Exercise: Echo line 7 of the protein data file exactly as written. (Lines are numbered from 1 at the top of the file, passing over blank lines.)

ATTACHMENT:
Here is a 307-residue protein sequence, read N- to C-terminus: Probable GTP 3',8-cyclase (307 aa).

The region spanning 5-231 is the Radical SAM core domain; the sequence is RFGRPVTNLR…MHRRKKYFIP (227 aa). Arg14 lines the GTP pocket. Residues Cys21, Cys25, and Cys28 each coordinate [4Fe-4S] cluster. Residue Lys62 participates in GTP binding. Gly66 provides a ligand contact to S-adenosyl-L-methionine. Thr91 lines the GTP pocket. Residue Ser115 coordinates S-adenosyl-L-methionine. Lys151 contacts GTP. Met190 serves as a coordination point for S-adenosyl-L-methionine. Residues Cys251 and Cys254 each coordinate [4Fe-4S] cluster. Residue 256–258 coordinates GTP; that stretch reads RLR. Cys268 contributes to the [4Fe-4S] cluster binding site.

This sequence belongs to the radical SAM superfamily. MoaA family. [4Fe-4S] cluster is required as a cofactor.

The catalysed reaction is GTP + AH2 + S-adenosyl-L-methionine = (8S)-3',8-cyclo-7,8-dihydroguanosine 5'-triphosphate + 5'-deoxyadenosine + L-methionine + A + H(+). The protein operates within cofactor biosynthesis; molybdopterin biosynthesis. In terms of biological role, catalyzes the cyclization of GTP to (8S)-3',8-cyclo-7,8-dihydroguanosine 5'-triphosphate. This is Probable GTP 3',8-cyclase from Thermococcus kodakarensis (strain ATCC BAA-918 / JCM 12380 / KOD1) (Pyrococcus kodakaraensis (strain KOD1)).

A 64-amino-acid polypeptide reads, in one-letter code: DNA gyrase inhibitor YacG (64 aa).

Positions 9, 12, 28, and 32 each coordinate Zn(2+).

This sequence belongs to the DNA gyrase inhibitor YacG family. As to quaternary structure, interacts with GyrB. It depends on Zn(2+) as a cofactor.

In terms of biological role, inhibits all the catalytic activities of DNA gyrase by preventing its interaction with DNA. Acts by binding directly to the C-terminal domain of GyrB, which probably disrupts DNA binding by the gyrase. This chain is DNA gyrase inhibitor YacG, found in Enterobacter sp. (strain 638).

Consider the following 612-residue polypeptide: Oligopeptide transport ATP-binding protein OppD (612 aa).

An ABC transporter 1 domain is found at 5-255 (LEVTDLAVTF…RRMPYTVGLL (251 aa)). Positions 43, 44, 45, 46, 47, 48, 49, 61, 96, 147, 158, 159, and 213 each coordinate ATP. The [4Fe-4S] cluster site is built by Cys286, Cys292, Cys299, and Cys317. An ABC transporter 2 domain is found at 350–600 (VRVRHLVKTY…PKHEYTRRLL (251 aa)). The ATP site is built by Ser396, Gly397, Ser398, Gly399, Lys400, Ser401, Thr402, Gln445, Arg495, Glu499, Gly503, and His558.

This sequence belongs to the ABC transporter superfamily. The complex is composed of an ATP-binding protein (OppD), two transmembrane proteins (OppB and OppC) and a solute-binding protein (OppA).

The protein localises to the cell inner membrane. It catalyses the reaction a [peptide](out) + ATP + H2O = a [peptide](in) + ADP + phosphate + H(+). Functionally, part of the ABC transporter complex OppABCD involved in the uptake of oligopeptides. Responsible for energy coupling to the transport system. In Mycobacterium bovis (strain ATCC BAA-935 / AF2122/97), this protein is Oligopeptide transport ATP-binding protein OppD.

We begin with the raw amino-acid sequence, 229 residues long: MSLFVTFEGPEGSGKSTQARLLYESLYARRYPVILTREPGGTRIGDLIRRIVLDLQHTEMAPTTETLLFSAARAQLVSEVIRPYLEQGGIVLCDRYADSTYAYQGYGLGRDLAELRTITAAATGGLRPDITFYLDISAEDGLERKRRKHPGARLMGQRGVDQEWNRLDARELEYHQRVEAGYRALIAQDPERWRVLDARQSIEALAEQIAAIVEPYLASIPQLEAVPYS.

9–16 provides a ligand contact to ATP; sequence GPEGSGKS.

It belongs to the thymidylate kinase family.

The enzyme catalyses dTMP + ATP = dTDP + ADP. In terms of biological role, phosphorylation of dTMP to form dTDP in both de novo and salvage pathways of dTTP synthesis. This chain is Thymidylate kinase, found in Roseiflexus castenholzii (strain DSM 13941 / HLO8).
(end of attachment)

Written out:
This sequence belongs to the DNA gyrase inhibitor YacG family. As to quaternary structure, interacts with GyrB. It depends on Zn(2+) as a cofactor.